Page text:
After flood-hit homes in Edgecumbe have been looted, volunteers are rallying together to create a night-time community watch.
More than 1600 people were forced to evacuate the town earlier this month when the Rangitaiki River burst its stopbank during Cyclone Debbie.
Police patrolled the streets of Edgecumbe for some time after the flood, but official security has been pulled back since Civil Defence warnings for the area were dropped.
Now, after a spate of incidents where TVs, laptops and even a jetski were stolen, volunteers are taking matters into their own hands.
Kawerau woman Nen Tulloch says she came up with the idea of community patrols after her aunty's home was ransacked.
"She said as soon as she walked in, they saw the footprints. All of their electrics that they put up high had been taken - laptops, X-Box games, the microwave."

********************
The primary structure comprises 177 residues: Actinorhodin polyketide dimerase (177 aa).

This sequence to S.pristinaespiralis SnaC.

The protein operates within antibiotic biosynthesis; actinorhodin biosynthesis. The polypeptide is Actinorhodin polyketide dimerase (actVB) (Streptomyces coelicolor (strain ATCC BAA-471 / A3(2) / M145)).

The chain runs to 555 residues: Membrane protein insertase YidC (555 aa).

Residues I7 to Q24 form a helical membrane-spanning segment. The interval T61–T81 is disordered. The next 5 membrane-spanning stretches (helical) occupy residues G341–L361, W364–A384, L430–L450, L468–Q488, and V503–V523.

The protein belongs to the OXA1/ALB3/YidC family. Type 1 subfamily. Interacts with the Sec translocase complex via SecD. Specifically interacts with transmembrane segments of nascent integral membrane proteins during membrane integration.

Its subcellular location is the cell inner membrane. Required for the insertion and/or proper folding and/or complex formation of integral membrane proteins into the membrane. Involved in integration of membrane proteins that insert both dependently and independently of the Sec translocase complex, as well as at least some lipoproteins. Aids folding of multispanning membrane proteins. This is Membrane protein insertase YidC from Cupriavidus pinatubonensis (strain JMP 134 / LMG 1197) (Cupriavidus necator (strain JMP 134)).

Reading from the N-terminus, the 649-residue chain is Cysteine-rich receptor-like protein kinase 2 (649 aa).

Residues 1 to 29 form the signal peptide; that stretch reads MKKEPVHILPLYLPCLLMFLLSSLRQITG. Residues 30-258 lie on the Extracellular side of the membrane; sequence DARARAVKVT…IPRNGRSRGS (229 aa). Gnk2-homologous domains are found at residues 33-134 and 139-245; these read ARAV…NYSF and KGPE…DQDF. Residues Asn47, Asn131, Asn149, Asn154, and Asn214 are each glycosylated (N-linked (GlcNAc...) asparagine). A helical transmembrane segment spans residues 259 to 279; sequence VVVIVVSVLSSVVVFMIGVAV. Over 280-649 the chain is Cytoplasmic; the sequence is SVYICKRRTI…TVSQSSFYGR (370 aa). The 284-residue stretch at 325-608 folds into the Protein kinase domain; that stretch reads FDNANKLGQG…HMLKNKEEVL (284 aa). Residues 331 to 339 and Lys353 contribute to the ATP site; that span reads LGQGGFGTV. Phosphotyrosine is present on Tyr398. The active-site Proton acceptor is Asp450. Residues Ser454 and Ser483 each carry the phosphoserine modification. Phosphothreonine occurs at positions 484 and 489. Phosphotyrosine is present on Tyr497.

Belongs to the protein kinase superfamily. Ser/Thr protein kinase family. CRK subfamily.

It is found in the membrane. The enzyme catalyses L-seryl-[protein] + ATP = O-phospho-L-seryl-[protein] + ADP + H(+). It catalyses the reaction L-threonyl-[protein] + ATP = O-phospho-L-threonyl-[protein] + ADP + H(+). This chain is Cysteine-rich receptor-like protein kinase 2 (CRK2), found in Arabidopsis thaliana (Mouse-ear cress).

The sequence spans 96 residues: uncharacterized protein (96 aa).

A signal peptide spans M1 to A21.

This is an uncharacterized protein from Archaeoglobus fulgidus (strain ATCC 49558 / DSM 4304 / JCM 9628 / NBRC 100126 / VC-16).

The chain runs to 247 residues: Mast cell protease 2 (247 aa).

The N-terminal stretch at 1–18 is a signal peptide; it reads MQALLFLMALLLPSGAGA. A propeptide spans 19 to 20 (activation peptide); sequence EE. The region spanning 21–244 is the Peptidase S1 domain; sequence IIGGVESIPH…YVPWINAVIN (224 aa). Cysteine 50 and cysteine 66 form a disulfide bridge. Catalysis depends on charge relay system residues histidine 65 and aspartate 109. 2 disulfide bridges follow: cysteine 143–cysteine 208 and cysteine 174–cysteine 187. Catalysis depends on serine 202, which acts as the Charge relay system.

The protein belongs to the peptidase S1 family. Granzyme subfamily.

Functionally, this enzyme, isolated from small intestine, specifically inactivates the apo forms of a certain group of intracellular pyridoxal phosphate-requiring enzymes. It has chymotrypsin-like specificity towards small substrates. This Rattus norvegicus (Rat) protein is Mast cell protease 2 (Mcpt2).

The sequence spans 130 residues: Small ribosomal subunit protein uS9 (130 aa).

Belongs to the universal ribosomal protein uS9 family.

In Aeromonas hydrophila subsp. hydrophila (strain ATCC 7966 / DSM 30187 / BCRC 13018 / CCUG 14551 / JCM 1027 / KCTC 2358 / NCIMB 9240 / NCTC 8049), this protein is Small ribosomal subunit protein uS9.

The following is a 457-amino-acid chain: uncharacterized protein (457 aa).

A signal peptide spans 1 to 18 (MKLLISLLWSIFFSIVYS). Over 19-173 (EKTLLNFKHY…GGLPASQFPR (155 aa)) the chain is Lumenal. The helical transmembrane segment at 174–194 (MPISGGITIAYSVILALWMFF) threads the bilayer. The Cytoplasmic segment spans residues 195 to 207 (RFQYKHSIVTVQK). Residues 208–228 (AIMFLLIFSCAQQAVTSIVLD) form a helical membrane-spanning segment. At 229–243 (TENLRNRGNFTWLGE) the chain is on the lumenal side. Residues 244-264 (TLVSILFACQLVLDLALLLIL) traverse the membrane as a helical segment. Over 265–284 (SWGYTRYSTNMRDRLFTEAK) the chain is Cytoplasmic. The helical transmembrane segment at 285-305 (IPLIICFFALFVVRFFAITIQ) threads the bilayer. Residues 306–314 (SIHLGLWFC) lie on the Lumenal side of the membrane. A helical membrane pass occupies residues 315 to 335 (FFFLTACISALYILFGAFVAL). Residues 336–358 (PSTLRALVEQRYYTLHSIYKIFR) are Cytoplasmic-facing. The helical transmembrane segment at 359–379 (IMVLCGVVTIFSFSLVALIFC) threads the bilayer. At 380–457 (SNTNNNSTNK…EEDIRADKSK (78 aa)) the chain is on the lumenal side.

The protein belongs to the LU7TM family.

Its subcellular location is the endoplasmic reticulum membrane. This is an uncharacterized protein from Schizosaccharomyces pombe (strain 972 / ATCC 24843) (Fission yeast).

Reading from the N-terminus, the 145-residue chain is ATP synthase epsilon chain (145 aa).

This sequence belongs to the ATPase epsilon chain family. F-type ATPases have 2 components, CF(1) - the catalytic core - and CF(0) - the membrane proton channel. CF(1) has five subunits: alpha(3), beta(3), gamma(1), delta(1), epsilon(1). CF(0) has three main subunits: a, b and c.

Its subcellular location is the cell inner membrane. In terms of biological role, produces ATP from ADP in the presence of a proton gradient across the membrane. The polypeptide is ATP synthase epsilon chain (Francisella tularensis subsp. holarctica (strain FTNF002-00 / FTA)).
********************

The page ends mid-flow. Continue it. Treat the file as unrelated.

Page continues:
Ms Tulloch says it's horrific to think people would target people that have already suffered so much.
"They lost everything in the flood," she says.
Ms Tulloch told The AM Show it's disappointing security has been taken away, and shocking that it's up to volunteers in the community.
"I can't believe that the Army's not there. Us civvies we have no rights, we've got no liability cover, if our dog was to bite someone, do our dogs get put down?"
Newshub has contacted police for comment on the security situation.
Ms Tulloch says she's aware a number of people who've fallen victim to looters haven't reported the incidents.
"People are so stressed after the floods. They don't want to be dealing with anything else that's negative."
The flood-relief volunteer says a lot of residents have come forward who are keen to help with the patrols.
She's planning on contacting the fire service to see if their local station could be used for a base for patrol crews, and is hoping the idea pulls together in the next few days.
"These people need something in place to help them take care of what little's left".